Even though he spelled bogan incorrectly (I looked it up to check) Chris Trotter makes the case for Labour exchanging Asian voters for Bogan voters.
CAN LABOUR WIN the “Bogun Vote”? Should it even try? Seriously, if going after the votes of “Waitakere Man” is considered bad, then pursuing the Bogun Vote must, surely, be worse? And yet, at one time, the in-work, well-remunerated, union-dues-paying, domestically-settled, family man – and his sons – constituted the heart and soul of the Labour vote. Indeed, so irrevocably gendered was the New Zealand working-class vote that the poet, James K. Baxter, made humorous reference to it in his otherwise bleak suburban tragedy, Calvary Street:
Where two old souls go slowly mad,
National Mum and Labour Dad.
In 2015, however, Baxter’s stereotype seems all wrong. Fifty years after the publication of Calvary Street it is Dad who votes for National and Mum who (maybe) votes for Labour. In 2015, the self-employed, well-remunerated, domestically-settled, family man – a.k.a Waitakere Man – is much more likely to vote for the Right than the Left. His children, if they bother to vote at all, probably do the same.
Of course they vote National, most of them are self employed and self sufficient…not bludging, entitled ratbags.
Boguns are very different from, and should never be confused with, the offspring of Waitakere Man. The latter represents working-class New Zealand males on an upward socio-economic trajectory. Boguns, by contrast, represent working-class New Zealand males on the socio-economic skids. They are the blokes – especially the young blokes – who struggle to find and remain in even the most poorly-paid employment. Their domestic situations tend towards the precarious. They rent rooms – not houses – and struggle to both make and retain strong social connections. That’s why mateship is so crucial to the Bogun identity; especially mateship built around sporting allegiances and motor vehicles.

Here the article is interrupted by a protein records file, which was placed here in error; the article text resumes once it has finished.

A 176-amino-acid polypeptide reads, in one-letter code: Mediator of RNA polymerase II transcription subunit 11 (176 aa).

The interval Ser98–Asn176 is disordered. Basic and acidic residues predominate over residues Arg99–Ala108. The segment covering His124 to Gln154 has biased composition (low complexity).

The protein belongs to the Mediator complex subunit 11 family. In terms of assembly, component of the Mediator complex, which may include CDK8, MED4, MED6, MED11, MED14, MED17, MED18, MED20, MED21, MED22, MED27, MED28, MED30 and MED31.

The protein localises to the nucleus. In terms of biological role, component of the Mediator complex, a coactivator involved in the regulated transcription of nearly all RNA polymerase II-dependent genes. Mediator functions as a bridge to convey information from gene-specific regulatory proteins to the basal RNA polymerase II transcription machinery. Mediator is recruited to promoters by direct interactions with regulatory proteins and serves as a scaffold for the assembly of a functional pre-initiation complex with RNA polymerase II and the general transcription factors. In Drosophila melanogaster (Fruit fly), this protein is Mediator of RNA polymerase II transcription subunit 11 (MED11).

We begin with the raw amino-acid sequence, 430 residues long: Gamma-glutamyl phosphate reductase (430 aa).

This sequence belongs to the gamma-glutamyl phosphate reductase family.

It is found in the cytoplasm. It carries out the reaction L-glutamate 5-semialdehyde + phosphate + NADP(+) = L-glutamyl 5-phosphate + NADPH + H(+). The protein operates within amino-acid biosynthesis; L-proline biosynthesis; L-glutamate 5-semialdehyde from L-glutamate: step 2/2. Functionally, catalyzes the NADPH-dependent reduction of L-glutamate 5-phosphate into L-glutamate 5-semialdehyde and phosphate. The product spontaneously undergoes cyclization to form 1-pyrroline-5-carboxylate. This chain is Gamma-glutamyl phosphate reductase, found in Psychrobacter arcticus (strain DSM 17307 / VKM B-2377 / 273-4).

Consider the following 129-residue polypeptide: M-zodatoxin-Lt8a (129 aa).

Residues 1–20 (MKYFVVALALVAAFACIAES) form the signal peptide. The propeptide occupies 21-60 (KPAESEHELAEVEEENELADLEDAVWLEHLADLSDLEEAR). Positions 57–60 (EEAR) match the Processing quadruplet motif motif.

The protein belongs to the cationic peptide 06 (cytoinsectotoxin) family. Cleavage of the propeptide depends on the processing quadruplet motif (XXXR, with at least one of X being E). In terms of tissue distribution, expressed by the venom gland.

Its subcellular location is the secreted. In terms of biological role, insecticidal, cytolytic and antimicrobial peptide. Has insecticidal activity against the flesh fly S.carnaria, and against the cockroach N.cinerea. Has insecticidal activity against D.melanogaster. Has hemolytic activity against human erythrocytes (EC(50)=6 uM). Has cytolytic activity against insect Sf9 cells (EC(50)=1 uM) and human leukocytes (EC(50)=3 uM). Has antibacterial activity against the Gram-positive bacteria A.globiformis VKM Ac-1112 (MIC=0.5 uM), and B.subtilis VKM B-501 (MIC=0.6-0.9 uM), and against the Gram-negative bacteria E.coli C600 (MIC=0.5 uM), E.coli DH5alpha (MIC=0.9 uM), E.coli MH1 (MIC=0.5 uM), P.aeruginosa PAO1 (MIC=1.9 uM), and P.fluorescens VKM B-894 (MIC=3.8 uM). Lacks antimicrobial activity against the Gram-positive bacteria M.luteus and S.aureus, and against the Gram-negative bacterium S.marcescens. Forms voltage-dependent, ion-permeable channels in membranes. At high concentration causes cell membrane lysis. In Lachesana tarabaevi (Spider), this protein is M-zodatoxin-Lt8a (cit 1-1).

The fathers and grandfathers of 21st Century Boguns were the men for whom the fully employed, compulsorily unionised, welfare state was, primarily, constructed. Men of modest educational attainment and limited ambition who were able, nevertheless, to live full and rewarding lives under the state’s (and their union’s) protection. These were the men who worked for the state-owned Post Office and Railways; whose families occupied state houses; whose award-wages kept them, if not in luxury, then, at least, in reasonable comfort. They were also the Labour Party’s most loyal supporters. That it was Labour, in the person of Roger Douglas, who destroyed their world and cast them and their families onto the scrapheap, is the defining Bogun betrayal.
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